ALBUM REVIEW: ‘Working Title’ by Nathan Gray

The most apt way to describe an album like Nathan Gray’s Working Title would be ‘familiar’, but stripping back the negative connotations that tends to come with a word like that. After all, the punk-frontman-turned-solo-troubadour template isn’t necessarily new, but historically it’s yielded a string of good results, and given that Gray’s work outside of his day job as Boysetsfire frontman has followed a similar pattern, there’s really no need to be too apprehensive. In the vein of rustic, heart-on-sleeve acoustic work, 2018’s Feral Hymns had all of the necessary weight and earnestness that these albums tend to really hold dear, and though it mightn’t have set Gray up within the scene with the same leverage as a Chuck Ragan or a Dave Hause, the fact that it’s resulted in a follow-up highlights rather strongly that there’s a lot of potential to still be tapped.

But then again, ‘potential’ isn’t often a word that used for albums like this, mostly because it’s just not applicable a good deal of the time. As much as some of these artists have made bona fide careers out of their side work, often it’s still presented like side work, with each subsequent iteration feeling like a rough approximation of everything that came before. Working Title feels different though, not only in how the overall execution has been tightened and bolstered, but how the sound itself has evolved into something more vibrant and, crucially, diverse. Outside of that particular vacuum it mightn’t seem all that impressive, but Working Title is definitely a likable album even removed from context, and shows a good deal more versatility to give Gray something of an edge among his contemporaries.

A big factor in that comes in the sound that Gray has chosen to pursue here, falling in line with alt-punk route taken by an artist like Dave Hause where the full band gives these tracks some more muscle and drive, but the emphasis is still on Gray as a frontman. It’s the wisest possible move to make, not only because he’s a pretty impressive singer in his own right, especially when given some more restrained, elegant backing like the ornate piano and strings on Refrain, but because some a bit meatier and rollicking feels deeper in his wheelhouse, and he’s able to ride it with a lot more ease. It’s easy to tell from the very first track In My Defense as the mid-paced punk gallop feels like a natural fit for Gray’s rough, impassioned tones, but there’s a particular sense of fist-in-the-air triumph that comes from The Markings and No Way, and bringing Chuck Ragan onboard for backup on the title track is a great accompaniment to the bigger power chords and more explicitly arena-ready pacing. Even if the most creative decisions this album takes don’t veer too far from traditionalism within this scene (and as such, it can overstay it’s welcome slightly at thirteen tracks), there’s never anything that’s outright bad, and as a body of work, Working Title stands out with remarkable consistency, both in Gray’s contributions as a vocalist and how fleshed-out and well-realised the instrumentation and production are.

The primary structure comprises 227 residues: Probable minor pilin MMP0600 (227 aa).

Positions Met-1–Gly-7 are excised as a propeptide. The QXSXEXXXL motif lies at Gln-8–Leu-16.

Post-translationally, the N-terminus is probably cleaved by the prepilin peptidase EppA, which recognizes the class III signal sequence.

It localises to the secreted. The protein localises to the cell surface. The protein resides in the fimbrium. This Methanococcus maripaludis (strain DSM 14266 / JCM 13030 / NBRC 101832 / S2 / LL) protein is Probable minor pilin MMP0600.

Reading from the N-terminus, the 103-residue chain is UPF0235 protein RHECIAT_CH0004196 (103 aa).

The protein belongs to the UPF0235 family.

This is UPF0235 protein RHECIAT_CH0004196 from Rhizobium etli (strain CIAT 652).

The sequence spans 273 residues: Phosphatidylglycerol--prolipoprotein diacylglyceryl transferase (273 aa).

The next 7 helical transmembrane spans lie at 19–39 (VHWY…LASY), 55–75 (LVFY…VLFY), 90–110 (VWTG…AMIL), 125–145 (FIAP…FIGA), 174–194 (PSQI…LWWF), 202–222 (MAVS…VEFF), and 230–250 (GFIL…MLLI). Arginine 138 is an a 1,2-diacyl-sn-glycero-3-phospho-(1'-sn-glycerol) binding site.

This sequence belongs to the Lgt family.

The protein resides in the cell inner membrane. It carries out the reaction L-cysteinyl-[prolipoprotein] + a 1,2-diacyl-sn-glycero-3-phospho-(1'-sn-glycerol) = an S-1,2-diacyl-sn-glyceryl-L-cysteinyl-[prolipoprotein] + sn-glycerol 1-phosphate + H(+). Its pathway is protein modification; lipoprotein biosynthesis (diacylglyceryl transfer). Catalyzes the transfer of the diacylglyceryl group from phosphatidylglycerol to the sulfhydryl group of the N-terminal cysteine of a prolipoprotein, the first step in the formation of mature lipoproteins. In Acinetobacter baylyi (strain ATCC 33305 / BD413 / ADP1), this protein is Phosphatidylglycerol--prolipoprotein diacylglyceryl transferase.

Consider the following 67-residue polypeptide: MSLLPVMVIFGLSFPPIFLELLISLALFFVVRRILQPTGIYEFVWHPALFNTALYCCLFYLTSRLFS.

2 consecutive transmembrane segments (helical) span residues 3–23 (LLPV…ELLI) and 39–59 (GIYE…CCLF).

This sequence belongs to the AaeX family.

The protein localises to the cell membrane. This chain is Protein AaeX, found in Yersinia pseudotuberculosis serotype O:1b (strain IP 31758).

Again, that might be overselling this album just slightly; it’s not like even its biggest ideas are even ceiling-smashingly big after all, and particularly when taking the content into account, Gray’s swings at positivity aren’t exactly going for precision as much as the unavoidable populism that, admittedly, he can sell well. It’s a wise move to bring everything back to himself as he addresses his own attempts at self-improvement and constantly moving forward on the likes of I’m A Lot and the title track, but having that sort of confidence and good will radiate out makes for a pleasing amount of dimensionality. It comes through in how bombastic and triumphant songs like Hold and Never Alone are, as Gray emanates an appreciation for all those who’ve stuck by him and supported him, but is also willing to reach out and help those who need it most, especially those in marginalised communities for whom safety and security isn’t guaranteed. There’s a warmth to the whole sentiment that fits perfectly with the rich instrumental canvas, and the combination of Gray’s affability and the incredibly accessible nature of it all really does hit all the right spots.

It’s nothing revolutionary, but Working Title is the sort of album that’s so easy to just pick up and play because of how likable it is. It’s an easy sell anyway given the stunning track record of alt-punk recently, but Gray’s drive and passion combined with a keen ear for a hook really does turn out something good, if not necessarily leaping over the threshold into greatness. It’s definitely close though, particularly for how well Gray can work with the balance of everyman perspective and buoyant, ever-appealing punk, and a few more tweaks could see those extra steps already taken turn into something serious. Given the penchant that Gray has already shown for evolving his sound, it’d be wrong to bet against it.


For fans of: Dave Hause, The Gaslight Anthem, Vinnie Caruana
Words by Luke Nuttall

‘Working Title’ by Nathan Gray is released on 31st January on End Hits Records.